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California Newborn Screening Program

Phenylketonuria (PKU)

What is PKU?

Phenylketonuria (PKU) is an inherited metabolic disorder that occurs when both parents pass a gene for PKU to their child. This specific disorder affects the breakdown of protein by the body.

Protein is found in most foods. When we eat foods with protein, our body breaks down the protein into smaller parts called amino acids. Amino acids are important because they help the body grow and function properly. Phenylalanine, also known as phe, is one of many amino acids found in protein. The body has enzymes that work to break down substances like amino acids in the body. An enzyme known as phenylalanine hydroxylase is necessary to change phenylalanine into another amino acid called tyrosine. When there is not enough of the enzyme phenylalanine hydroxylase in the body, phe builds up in the blood and other body tissues.

What are the symptoms?

The high amounts of phe in the body can lead to mental retardation, seizures or convulsions, a skin problem called eczema, and an unusual musty odor in the urine.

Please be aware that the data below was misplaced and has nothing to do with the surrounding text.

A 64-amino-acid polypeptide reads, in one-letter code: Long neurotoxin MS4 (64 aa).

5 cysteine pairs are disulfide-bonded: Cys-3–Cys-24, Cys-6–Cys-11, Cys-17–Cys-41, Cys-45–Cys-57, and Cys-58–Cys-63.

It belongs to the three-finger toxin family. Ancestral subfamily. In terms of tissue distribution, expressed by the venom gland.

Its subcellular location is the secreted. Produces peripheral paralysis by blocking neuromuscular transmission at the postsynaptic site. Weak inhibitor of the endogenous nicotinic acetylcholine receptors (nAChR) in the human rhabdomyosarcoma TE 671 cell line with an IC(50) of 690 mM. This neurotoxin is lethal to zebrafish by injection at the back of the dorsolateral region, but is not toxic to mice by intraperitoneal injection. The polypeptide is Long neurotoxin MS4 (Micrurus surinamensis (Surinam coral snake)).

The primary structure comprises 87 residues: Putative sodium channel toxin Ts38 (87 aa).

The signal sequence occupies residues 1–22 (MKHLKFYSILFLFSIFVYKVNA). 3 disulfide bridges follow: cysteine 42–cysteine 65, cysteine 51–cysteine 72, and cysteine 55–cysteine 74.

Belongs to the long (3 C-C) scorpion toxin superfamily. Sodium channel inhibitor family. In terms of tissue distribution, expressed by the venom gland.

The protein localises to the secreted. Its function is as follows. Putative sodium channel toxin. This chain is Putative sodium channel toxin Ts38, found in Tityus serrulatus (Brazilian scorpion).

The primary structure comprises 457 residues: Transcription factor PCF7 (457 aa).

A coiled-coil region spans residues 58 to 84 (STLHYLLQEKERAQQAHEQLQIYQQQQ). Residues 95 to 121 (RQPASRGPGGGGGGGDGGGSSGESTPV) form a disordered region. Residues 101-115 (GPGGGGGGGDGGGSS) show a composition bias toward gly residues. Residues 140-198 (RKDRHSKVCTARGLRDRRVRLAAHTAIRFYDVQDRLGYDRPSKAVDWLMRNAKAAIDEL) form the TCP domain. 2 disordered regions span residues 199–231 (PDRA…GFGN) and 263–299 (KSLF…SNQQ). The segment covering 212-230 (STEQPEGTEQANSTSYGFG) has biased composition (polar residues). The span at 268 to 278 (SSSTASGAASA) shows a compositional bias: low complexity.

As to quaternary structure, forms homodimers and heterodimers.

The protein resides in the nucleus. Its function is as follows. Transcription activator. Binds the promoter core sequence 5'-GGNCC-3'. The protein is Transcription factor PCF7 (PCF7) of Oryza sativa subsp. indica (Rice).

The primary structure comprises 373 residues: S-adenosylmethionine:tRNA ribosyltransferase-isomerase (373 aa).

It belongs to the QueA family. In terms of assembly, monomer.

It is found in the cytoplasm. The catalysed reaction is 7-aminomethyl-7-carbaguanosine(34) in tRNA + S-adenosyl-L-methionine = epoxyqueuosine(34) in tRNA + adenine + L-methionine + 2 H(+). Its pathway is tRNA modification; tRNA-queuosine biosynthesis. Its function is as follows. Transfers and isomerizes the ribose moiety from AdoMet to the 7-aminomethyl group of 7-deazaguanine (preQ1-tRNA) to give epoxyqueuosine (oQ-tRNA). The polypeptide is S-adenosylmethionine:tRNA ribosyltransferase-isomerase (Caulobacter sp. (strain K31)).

What is the treatment?

Typically, PKU is treated with a special diet that limits the amount of phe eaten.  Foods high in protein like milk, eggs, meats, fish, cheese, and other high-protein foods cannot be eaten if a person has PKU.  A person with PKU has to drink a special formula every day which has the necessary ingredients for the body's growth and development but contains very little or no phenylalanine. The special formula contains adequate amounts of essential amino acids other than phenylalanine. Phenylalanine can be found in all foods containing protein. By eliminating foods high in protein, aspartame (formerly known as NutraSweet®), and wheat products containing gluten (which is relatively high in protein), blood phe levels can be significantly reduced. Since phenylalanine is an essential amino acid, it should not be totally omitted from the diet: too low a phe level is not healthy, either. The recommended phe-level range is 120 - 360 m mol/L (2 to 6 mg/dl) for children.

Frequent monitoring of the blood phe level and adjusting of the diet is necessary to ensure both adequate nutrition and safe levels of phenylalanine. This strict diet should be followed indefinitely rather than discontinuing it at eight or nine years of age (which was the standard in the past). It has been demonstrated that those who discontinue dietary phe restriction can show a significant drop in intelligence quotient (IQ), a change in behavior, or even convulsions.

Parents' Guide to Phenylketonuria (PDF)

 

 

 
 
Last modified on: 8/24/2010 3:22 PM